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Anticipation

The anticipation of the holidays is ramping up in our house. I love this time of year, but if I’m totallyhonest, my Christmas day is often laced with little bits of sadness and disappointment. Maybe the reaction to my gift wasn’t as big as I had hoped, maybe I wasn’t able to have the whole family making goodies and singing carols together like I used to do when I was a kid. Maybe some of my family didn’t appreciate some of my traditions.



Do you have a bit of a let-down once Christmas is over?

Anticipation comes from expectations, and expectations can lead to grief when they are left unmet. The higher the expectations, the bigger the grief effects can be.

How many of us, when thinking back on our childhood Christmases enjoy the nostalgia, then

immediately feel sad realizing that it won’t be the same this year?

Some of us have had the greatest childhood traditions that we are trying to recreate with our own kids and it’s fallen flat, or at the very least looks quite different.

Some are disappointed that the formerly huge family gatherings are no more because all the different branches have moved on to other traditions, live in other towns or states, or there isn’t enough room at Grandma’s house for everyone to fit, and we miss them all terribly.

Maybe we marry a spouse that had different or no traditions growing up and aren’t interested in participating in our traditions.


What about those of us who have lost someone, and the holidays feel terrible without them? What about the boy whose father died right before Christmas, and because of his dad’s enthusiasm and enjoyment of the season, the boy has no anticipation of any type of enjoyment. His way of coping is to expect nothing and so he will not be disappointed. There is even a level that he is sure he dishonors his father if he enjoys this special day without him.

The flip side is the person who didn’t have great childhood experiences that left them jaded towards the whole season. There’s nothing good at Christmas. They don’t believe goodness at the holidays exists.


We have other, year-round moments that can be just as disappointing, the pregnancy or engagement announcement that wasn’t met with the social media worthy response, or the birthday party that was more of a catastrophe than a celebration. Major career accomplishments that leave us wanting.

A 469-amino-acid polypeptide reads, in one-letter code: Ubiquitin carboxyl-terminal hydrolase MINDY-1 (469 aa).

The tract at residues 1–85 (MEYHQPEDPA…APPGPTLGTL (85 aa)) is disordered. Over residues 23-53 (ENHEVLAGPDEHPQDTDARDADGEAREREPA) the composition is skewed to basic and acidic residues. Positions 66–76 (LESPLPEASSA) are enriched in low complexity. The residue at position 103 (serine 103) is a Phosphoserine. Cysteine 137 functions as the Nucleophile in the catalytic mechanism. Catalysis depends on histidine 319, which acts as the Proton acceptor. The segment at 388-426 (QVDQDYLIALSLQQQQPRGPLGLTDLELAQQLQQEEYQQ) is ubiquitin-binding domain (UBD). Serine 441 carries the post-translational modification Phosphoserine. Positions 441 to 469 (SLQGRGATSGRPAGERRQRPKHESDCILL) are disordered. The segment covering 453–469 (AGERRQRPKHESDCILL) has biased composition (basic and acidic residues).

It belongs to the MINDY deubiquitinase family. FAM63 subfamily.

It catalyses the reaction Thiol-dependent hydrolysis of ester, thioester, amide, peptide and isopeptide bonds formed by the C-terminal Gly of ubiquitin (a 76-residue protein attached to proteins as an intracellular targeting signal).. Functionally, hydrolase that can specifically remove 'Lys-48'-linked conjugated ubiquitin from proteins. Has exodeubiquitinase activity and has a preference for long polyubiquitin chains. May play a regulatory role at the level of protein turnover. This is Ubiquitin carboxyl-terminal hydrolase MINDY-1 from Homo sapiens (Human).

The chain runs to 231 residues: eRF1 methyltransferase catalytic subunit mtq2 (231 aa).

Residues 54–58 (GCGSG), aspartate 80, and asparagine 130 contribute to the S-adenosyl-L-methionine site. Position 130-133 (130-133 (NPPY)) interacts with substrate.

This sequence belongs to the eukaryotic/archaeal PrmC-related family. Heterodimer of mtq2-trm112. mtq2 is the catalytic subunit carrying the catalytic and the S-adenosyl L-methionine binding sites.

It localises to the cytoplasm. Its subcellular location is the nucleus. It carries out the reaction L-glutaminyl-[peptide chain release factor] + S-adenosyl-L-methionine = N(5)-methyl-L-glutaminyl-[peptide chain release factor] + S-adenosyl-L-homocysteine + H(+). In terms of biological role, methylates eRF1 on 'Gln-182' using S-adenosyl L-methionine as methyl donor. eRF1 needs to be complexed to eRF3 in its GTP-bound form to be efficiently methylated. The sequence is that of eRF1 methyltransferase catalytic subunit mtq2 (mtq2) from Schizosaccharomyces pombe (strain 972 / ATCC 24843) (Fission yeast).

But the holidays amplify all those struggles because, as the song says, It’s the Most Wonderful Time of the Year. Or is it?


So how do we manage the anticipation and the potential let-downs? How do we avoid that kind of grief? How do we address grief that puts a wall up against enjoying the season with those around us?



First, acknowledge we can’t avoid all grief. We also can’t avoid the whole season. Hopes, dreams and expectations are risky. Humans can’t live without hope. Dreams drive us. Expectations aren’t always unreasonable, and we all have a few. So we must accept the risk. If we never risk, we guarantee NOT reaping joyful moments. This can feel very scary, but can be very worth it. Next, acknowledge the differences. We can do the same thing each year, but it will be different. Nothing ever stays exactly the same. That is ok. Expecting nothing to ever change is unrealistic, though we are all guilty of it at least occasionally. This fact that nothing stays the same also creates hope for those whose past is painful. We also don’t have to be chained to the bad experiences.

Choosing to be open to “different” can be good. Let it be good.

Lastly, STOP COMPARING. Looking for “the best year ever” or “the best Christmas ever” will elevate your risk of grief. Choose to look for the best in the moment, instead of expecting the best moment.




“Be present in all things and

thankful for all things.”

― Maya Angelou


We at Aspen’s Angels wish you moments full of happiness, joy, and peace this Christmas. We wish you support and healing through your grief, and a renewed outlook for the new year that is full of hope.

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